Epidemiologist explains what we know about COVID-19
What is coronavirus? Where did it start?
COVID-19 is the most recently discovered strain of coronavirus. It was first identified in humans in Wuhan, China in December of 2019. Coronaviruses, a large family of zoonotic viruses, cause infections that span a wide spectrum of severity, from common colds to more severe respiratory diseases.
Older populations or people with existing medical problems are most at risk for serious infections. The most common symptoms of COVID-19 are fever, tiredness and dry cough, however, other flu-like symptoms can occur and in extreme cases, patients experience respiratory complications and trouble breathing. Most people can recover from a COVID-19 infection without intense treatment.
How can I avoid contracting coronavirus?
COVID-19 spreads via small droplets from the mouth and nose that are circulated through the air when infected people breathe or cough. When an infected person coughs or exhales the droplets can be inhaled by individuals within a three-foot radius. People can also become infected by coming into contact with surfaces — such as doorknobs and railings — that droplets land on and then touching their mouth, nose or eyes. The risk for contracting COVID-19 can be lowered by taking precautions including washing hands frequently, avoiding contact with your face, practicing responsible respiratory hygiene, staying home when sick and avoiding others who are sick.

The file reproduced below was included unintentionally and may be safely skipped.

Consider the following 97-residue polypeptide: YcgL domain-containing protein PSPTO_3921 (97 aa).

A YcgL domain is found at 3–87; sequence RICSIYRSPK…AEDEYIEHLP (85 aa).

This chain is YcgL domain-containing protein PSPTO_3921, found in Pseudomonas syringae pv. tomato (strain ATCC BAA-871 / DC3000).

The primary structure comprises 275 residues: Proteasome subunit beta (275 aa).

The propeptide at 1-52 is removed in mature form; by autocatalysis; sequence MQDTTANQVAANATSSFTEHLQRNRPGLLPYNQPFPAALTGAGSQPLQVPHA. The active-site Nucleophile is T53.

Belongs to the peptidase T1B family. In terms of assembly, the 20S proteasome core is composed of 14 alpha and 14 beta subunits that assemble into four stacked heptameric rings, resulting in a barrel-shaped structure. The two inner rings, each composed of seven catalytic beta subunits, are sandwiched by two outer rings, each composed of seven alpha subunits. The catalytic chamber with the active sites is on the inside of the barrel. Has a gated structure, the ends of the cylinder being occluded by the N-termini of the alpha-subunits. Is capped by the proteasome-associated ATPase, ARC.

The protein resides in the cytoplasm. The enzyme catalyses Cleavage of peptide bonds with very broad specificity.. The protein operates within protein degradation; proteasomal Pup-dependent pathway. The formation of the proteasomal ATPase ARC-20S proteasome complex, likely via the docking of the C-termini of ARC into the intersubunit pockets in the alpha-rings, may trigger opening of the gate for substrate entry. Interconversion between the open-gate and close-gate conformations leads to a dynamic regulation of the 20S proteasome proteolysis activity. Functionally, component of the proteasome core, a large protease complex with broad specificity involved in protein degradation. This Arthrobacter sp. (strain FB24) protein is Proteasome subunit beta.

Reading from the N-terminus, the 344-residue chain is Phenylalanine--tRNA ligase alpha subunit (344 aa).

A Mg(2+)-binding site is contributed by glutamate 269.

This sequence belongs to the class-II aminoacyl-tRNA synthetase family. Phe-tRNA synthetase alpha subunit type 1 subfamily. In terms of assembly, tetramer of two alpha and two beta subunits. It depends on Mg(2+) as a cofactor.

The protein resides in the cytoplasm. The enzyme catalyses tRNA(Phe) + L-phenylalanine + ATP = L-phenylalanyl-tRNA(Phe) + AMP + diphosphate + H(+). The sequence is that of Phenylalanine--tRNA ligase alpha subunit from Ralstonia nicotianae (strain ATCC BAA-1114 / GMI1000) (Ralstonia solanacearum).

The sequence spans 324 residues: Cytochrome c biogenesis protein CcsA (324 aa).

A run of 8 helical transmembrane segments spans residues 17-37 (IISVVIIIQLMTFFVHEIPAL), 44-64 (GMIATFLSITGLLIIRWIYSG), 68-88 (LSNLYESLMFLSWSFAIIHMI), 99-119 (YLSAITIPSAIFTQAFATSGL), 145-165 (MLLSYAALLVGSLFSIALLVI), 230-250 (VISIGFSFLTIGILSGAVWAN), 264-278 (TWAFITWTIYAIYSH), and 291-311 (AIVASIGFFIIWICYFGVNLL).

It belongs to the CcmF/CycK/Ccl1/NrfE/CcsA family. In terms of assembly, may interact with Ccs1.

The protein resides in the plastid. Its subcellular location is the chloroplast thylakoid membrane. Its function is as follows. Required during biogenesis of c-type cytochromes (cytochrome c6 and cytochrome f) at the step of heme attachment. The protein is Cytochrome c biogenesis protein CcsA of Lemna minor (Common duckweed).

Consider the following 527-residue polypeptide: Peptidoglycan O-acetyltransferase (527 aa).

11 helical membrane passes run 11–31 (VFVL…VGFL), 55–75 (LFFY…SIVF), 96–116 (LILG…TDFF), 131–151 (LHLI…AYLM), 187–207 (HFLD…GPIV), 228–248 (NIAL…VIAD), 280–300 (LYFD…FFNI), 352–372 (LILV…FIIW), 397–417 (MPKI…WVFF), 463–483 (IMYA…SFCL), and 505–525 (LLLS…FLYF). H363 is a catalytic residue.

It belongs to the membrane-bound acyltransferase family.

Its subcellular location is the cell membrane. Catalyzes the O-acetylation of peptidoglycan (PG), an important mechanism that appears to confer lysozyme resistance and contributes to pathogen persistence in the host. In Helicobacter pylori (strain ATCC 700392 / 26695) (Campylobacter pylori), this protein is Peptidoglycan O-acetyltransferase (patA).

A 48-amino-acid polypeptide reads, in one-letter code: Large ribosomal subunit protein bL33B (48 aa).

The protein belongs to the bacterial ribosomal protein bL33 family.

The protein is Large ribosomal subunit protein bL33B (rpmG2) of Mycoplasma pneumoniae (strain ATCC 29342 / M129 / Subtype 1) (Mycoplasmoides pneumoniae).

Is the virus in Michigan?
On March 10, two cases of COVID-19 were confirmed in the state of Michigan and Gov. Gretchen Whitmer declared a state of emergency. Testing for COVID-19 is occurring at the state level for patients who are exhibiting strong symptoms of the virus and with likely exposure due to travel history.
Who should be worried about coronavirus?
COVID-19 infections in children and young adults are generally mild. It can cause serious illness in some cases, with about one-fifth of infected people requiring hospital care. The demographics most at risk for contracting a serious infection as a result of COVID-19 are elderly people and those who have underlying medical conditions such as high blood pressure, diabetes or heart problems.
What should I do if I feel sick?
Individuals experiencing cough, fever or difficulty breathing should seek medical attention. People who feel sick with other symptoms should stay home from classes or work to decrease the risk of spreading any infection to others. If you feel sick it is best to practice self-isolation or social distancing and avoid public areas and transportation, minimizing contact with other people, wearing a facemask when around others to avoid spreading droplets and practicing good hygiene such as frequent hand washing and cleaning high-touch surfaces.
What resources are available on campus right now?
As during a normal school year, Counseling and Psychological Services, housed in the Union, will continue to provide counseling and support to students. The English Language Institute and International Institute will work with international students to develop a plan for the rest of the semester if needed. University Health Service will continue providing care to students. But if you feel sick, stay home and call UHS or your primary care physician.